China aims to maintain growth pace, fend off unemployment in five-year plan
By Xiaoyi Shao and Jake Spring
BEIJING (Reuters) - China faces a tough battle to keep its economy growing by at least 6.5 percent over the next five years while creating more jobs and restructuring inefficient industries, Premier Li Keqiang said as he opened China's annual parliament on Saturday.
Growth of 6.5 percent would mark a ripping pace for most countries but would be the slowest in China in a quarter century as world's No. 2 economy grapples with gyrating financial markets, softening global trade and efforts to reduce environmental degradation.
"Our country's development faces more and greater difficulties ... so we must be prepared for a tough battle," Li said.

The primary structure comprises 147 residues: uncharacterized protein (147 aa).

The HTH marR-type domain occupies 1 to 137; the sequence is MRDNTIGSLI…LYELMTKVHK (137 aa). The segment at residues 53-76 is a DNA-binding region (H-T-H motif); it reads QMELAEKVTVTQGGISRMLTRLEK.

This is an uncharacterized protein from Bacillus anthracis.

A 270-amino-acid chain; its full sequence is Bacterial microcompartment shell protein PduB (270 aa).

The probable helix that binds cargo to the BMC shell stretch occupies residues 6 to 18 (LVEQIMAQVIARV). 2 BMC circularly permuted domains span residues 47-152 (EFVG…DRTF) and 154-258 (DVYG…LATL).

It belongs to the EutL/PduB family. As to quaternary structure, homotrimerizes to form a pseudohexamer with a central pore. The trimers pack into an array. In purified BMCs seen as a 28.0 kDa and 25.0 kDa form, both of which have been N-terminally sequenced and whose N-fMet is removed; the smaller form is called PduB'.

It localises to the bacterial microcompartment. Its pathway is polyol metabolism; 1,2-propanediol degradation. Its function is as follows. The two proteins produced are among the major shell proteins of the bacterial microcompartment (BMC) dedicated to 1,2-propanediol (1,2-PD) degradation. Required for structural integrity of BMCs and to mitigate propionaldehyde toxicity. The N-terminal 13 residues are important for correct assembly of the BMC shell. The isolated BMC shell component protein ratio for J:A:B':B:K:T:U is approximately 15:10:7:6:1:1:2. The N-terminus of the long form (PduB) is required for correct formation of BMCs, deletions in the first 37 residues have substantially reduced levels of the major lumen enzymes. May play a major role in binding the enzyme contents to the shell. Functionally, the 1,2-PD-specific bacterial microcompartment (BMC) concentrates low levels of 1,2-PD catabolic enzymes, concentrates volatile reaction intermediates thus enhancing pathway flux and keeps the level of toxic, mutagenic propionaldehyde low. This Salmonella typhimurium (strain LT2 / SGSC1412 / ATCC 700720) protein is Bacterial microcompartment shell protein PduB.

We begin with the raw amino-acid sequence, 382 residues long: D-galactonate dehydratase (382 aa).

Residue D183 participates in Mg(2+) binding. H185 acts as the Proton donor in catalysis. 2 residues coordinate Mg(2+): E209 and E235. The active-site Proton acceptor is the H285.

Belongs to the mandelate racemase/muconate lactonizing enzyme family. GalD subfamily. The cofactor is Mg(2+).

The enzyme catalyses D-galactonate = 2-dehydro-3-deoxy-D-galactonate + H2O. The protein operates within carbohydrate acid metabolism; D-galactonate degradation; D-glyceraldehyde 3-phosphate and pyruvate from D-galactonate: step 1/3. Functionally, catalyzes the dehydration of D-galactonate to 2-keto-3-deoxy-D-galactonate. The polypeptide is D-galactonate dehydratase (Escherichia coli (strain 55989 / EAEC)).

In 2016, Beijing will aim for an economic growth rate between 6.5-7 percent, as Reuters previously reported, with a consumer inflation target of around 3 percent and money supply expansion of around 13 percent, according to a series of draft reports ahead of the opening of the 12-day parliament.
Many investors had been hoping China would post an aggressive target for fiscal spending to prop growth.
But the draft goal of running a fiscal deficit equivalent to 3 percent of GDP, while up from the previous year's target of 2.3 percent, still disappointed some who had hoped for a number closer to 4.
"The budget deficit of 3 percent is not enough and should be increased," economist and former central bank advisor Yu Yongding told Reuters on the sidelines of the meeting.
Zhou Hao, economist at Commerzbank in Singapore, said the low figure may reflect concerns that a higher number would signal tolerance for another spree of debt-fueled growth such as that Beijing embarked on in 2009. Continued...